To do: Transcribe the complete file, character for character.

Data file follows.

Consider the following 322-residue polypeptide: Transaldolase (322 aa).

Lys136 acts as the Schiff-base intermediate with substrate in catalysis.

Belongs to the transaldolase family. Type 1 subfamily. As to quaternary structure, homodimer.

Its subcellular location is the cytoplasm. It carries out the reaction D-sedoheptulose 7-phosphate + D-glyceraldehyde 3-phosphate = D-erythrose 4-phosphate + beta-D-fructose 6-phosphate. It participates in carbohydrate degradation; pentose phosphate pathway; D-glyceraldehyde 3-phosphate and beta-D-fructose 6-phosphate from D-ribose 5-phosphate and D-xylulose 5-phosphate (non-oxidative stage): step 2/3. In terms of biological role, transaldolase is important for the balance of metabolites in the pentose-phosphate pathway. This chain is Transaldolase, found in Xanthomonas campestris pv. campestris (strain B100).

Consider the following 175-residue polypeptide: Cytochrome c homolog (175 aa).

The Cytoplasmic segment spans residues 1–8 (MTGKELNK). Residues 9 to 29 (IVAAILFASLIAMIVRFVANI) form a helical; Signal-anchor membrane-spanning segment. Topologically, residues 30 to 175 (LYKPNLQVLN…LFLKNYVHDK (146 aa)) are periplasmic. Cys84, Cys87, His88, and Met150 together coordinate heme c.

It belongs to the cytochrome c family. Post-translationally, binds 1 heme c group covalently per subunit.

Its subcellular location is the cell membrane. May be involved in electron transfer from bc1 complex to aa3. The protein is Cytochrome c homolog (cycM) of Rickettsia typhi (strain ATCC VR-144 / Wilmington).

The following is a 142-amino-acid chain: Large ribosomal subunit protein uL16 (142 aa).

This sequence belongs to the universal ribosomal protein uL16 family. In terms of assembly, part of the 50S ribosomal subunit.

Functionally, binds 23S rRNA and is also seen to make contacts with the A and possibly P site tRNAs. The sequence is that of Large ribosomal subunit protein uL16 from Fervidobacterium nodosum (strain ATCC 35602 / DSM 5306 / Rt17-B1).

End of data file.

Consider the following 322-residue polypeptide: Transaldolase (322 aa).

Lys136 acts as the Schiff-base intermediate with substrate in catalysis.

Belongs to the transaldolase family. Type 1 subfamily. As to quaternary structure, homodimer.

Its subcellular location is the cytoplasm. It carries out the reaction D-sedoheptulose 7-phosphate + D-glyceraldehyde 3-phosphate = D-erythrose 4-phosphate + beta-D-fructose 6-phosphate. It participates in carbohydrate degradation; pentose phosphate pathway; D-glyceraldehyde 3-phosphate and beta-D-fructose 6-phosphate from D-ribose 5-phosphate and D-xylulose 5-phosphate (non-oxidative stage): step 2/3. In terms of biological role, transaldolase is important for the balance of metabolites in the pentose-phosphate pathway. This chain is Transaldolase, found in Xanthomonas campestris pv. campestris (strain B100).

Consider the following 175-residue polypeptide: Cytochrome c homolog (175 aa).

The Cytoplasmic segment spans residues 1–8 (MTGKELNK). Residues 9 to 29 (IVAAILFASLIAMIVRFVANI) form a helical; Signal-anchor membrane-spanning segment. Topologically, residues 30 to 175 (LYKPNLQVLN…LFLKNYVHDK (146 aa)) are periplasmic. Cys84, Cys87, His88, and Met150 together coordinate heme c.

It belongs to the cytochrome c family. Post-translationally, binds 1 heme c group covalently per subunit.

Its subcellular location is the cell membrane. May be involved in electron transfer from bc1 complex to aa3. The protein is Cytochrome c homolog (cycM) of Rickettsia typhi (strain ATCC VR-144 / Wilmington).

The following is a 142-amino-acid chain: Large ribosomal subunit protein uL16 (142 aa).

This sequence belongs to the universal ribosomal protein uL16 family. In terms of assembly, part of the 50S ribosomal subunit.

Functionally, binds 23S rRNA and is also seen to make contacts with the A and possibly P site tRNAs. The sequence is that of Large ribosomal subunit protein uL16 from Fervidobacterium nodosum (strain ATCC 35602 / DSM 5306 / Rt17-B1).